Link To Dr. Rola’s Grand Rounds “POCUS Assessment Of Venous Congestion” With Link To An Additional Resource

Dr. Rola blogs at

Here is the link to Dr. Rola’s outstanding video of October 9, 2020, Mayo Clinic Critical Care Grand Rounds: Venous Congestion and VExUS  [POCUS Assessment Of Venous Congestion] on Vimeo.

Here are excerpts of key points:

First assessment for venous congestion is the IVC:

We need to evaluate IVC size in both the long axis and the short axis.

Here is an IVC in long axis-it looks full (say 2 cm):

But if we examine the same IVC in transverse view, we see it is clearly not distended:

And in the IVC above all of the collapse was side to side. So if we looked only at the long axis view, we would be fooled.

We’re looking for in the IVC the volumetric variation due to pressure variation which requires assessing both longitudinal and transverse view with special attention to the view that shows the most respiratory variation.

We eyeball the variation just like we do the ejection fraction. And the results from eyeballing in both are more than satisfactory.

Second Assessment for venous congestion is the Hepatic Vein:

The above is showing the actual reflection of your CVP tracing. And these waves represent the actual venous flow into the right atrium.

Third Assessment for venous congestion is the Portal Vein:

Fourth Assessment for venous congestion is renal blood flow:

Congestion causes renal venous flow to go from a continuous to a discontinuous pattern.

One of the best articles on the above topic is Clinical Implications of Intrarenal Hemodynamic Evaluation by Doppler Ultrasonography in Heart Failure [PubMed Abstract] [Full Text HTML] [Full Text PDF]. JACC Heart Fail. 2016 Aug;4(8):674-82:

Conclusions from the above article

IRVF [Intrarenal Venous Flow] patterns, rather than RI, depended on RAP, suggesting a correlation with renal congestion. In addition, IRVF patterns strongly correlated with clinical outcomes independent of RAP and other risk factors and might provide additional information to stratify vulnerable HF patients.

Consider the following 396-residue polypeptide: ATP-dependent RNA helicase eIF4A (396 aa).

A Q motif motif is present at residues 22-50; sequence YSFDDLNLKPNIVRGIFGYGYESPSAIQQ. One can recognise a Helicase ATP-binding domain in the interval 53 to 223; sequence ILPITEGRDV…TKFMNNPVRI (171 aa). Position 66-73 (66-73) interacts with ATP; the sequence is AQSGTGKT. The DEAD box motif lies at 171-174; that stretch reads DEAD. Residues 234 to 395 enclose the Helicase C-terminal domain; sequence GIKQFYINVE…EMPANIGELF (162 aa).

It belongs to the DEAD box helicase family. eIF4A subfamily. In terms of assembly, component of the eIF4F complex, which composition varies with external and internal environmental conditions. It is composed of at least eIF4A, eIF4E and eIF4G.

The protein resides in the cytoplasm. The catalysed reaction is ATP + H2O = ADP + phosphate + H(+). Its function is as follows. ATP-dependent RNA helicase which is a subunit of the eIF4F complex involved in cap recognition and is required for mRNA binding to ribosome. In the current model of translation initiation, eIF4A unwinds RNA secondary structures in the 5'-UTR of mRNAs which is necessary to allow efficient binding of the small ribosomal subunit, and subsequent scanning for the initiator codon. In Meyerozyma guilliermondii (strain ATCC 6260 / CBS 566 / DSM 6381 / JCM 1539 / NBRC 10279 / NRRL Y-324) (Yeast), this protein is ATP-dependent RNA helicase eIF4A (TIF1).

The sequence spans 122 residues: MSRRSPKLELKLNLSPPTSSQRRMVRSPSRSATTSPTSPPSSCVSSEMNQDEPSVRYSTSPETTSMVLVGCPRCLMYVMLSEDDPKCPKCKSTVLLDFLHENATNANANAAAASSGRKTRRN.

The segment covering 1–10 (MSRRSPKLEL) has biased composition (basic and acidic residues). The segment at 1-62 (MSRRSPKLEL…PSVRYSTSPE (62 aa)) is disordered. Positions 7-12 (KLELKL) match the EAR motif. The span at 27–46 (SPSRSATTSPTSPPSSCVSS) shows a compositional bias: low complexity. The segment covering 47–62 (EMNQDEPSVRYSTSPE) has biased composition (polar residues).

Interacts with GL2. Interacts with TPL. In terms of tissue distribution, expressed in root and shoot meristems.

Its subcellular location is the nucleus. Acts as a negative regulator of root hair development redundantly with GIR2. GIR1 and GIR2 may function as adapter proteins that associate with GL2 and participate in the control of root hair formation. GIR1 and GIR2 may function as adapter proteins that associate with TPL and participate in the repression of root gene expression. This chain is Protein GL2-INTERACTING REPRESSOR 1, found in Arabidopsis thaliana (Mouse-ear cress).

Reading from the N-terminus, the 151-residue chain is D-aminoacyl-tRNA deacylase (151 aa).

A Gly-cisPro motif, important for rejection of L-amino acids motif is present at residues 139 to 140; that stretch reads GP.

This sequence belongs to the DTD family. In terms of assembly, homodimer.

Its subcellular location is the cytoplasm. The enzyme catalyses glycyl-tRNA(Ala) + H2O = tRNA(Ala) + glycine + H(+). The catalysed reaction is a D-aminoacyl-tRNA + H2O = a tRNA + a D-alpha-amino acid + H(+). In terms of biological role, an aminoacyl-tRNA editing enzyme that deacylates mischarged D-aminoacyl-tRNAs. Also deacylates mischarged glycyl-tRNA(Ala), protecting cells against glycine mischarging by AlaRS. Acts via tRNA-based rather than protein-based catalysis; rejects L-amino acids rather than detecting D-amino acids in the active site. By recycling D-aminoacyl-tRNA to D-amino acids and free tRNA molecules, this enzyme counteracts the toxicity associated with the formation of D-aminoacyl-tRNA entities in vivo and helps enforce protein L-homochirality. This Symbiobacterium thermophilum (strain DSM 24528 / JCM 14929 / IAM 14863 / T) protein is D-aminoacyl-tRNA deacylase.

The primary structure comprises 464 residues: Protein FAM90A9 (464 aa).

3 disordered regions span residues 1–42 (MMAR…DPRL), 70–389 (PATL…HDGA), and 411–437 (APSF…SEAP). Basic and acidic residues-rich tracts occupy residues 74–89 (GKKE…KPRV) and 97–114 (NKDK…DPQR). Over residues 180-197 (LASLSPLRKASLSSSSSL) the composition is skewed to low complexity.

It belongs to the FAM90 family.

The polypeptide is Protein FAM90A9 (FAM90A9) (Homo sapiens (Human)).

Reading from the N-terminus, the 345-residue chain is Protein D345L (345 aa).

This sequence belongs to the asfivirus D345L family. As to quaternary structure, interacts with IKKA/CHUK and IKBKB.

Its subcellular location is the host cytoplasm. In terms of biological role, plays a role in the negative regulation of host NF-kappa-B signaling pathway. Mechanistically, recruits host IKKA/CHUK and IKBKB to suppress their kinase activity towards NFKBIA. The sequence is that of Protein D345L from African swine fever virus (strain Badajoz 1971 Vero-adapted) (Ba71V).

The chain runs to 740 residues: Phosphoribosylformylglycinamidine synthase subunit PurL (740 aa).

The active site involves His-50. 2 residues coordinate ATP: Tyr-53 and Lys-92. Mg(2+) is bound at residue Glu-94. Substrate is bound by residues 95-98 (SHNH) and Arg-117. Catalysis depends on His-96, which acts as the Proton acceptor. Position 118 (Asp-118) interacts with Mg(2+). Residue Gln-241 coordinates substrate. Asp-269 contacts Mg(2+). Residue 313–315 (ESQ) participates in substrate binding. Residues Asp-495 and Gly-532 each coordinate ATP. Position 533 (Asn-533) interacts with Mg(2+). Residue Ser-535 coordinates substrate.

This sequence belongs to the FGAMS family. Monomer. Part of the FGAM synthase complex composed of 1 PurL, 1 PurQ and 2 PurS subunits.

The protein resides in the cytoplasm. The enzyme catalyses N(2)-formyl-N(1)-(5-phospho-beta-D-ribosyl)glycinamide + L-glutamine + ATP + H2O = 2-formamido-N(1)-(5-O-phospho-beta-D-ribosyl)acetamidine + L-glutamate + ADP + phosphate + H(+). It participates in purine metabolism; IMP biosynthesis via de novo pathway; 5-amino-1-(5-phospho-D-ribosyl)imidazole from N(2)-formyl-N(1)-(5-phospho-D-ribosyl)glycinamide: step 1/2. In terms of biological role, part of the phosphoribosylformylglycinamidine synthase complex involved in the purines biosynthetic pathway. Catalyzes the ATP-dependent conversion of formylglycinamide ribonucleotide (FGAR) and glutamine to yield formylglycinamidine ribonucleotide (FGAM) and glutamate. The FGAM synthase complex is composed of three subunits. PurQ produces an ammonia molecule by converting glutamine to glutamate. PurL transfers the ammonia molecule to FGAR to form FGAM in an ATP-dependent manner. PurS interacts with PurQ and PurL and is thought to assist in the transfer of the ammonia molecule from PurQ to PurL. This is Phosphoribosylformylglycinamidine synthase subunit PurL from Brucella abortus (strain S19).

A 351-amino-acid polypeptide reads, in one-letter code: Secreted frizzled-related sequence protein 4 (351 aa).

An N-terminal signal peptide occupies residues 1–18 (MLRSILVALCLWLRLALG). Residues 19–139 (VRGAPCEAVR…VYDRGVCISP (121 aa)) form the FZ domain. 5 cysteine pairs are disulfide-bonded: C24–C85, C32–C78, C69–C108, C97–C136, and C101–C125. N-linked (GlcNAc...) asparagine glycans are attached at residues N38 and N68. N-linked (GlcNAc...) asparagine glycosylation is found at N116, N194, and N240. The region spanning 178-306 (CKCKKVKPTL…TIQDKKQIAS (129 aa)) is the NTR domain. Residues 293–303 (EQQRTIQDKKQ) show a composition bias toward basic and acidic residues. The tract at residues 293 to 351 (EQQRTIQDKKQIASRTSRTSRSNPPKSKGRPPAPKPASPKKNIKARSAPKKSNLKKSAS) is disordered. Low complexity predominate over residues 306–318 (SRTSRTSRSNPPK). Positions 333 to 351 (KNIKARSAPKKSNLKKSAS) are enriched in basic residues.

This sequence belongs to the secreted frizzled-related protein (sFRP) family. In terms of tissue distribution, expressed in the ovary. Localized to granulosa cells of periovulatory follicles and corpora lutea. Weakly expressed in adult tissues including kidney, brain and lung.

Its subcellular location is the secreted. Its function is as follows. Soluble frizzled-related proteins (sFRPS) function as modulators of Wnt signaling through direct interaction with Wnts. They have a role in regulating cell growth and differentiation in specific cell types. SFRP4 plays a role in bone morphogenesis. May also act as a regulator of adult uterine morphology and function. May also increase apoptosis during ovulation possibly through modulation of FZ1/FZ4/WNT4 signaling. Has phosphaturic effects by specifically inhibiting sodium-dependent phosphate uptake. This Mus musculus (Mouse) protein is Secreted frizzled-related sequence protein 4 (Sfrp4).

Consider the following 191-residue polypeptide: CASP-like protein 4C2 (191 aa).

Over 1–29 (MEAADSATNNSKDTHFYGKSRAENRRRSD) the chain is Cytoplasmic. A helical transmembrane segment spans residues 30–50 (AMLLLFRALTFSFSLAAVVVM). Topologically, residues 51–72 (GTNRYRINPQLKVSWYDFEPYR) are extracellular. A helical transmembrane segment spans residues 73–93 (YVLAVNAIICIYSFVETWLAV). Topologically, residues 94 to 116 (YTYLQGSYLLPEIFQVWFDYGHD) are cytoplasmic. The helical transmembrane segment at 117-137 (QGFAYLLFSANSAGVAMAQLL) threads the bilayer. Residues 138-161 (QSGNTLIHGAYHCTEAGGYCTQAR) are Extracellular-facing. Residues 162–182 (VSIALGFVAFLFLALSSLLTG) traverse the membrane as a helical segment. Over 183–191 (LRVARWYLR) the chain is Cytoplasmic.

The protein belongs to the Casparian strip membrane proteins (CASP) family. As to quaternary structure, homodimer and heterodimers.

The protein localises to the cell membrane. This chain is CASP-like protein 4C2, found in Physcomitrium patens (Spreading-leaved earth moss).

Resuming Dr. Rola’s narrative:

“The intrarenal venous flow pattern, the dysfunction, was much more related to congestion, meaning the right atrial pressure rather than the forward flow because a lot of the focus has been on the low output state and that being the real problem; when, in fact, it seems that the congestion state may actually be physiologically more important.”




Quantifying systemic congestion with Point-Of-Care ultrasound: development of the venous excess ultrasound grading system [PubMed Abstract] [Full Text HTML] [Full Text PDF]. Ultrasound J. 2020 Dec; 12: 16.



Organ congestion is a mediator of adverse outcomes in critically ill patients. Point-Of-Care ultrasound (POCUS) is widely available and could enable clinicians to detect signs of venous congestion at the bedside. The aim of this study was to develop several grading system prototypes using POCUS and to determine their respective ability to predict acute kidney injury (AKI) after cardiac surgery. This is a post-hoc analysis of a single-center prospective study in 145 patients undergoing cardiac surgery for which repeated daily measurements of hepatic, portal, intra-renal vein Doppler and inferior vena cava (IVC) ultrasound were performed during the first 72 h after surgery. Five prototypes of venous excess ultrasound (VExUS) grading system combining multiple ultrasound markers were developed.


We found that defining severe venous congestion as the presence of severe flow abnormalities in multiple Doppler patterns with a dilated IVC (≥ 2 cm) showed the strongest association with the development of subsequent AKI compared with other combinations (HR: 3.69 CI 1.65–8.24 p = 0.001).

[And], this severe VExUS grade offered a useful positive likelihood ratio (+LR: 6.37 CI 2.19–18.50) when detected at ICU admission, which outperformed central venous pressure measurements.


The combination of multiple POCUS markers may identify clinically significant venous congestion.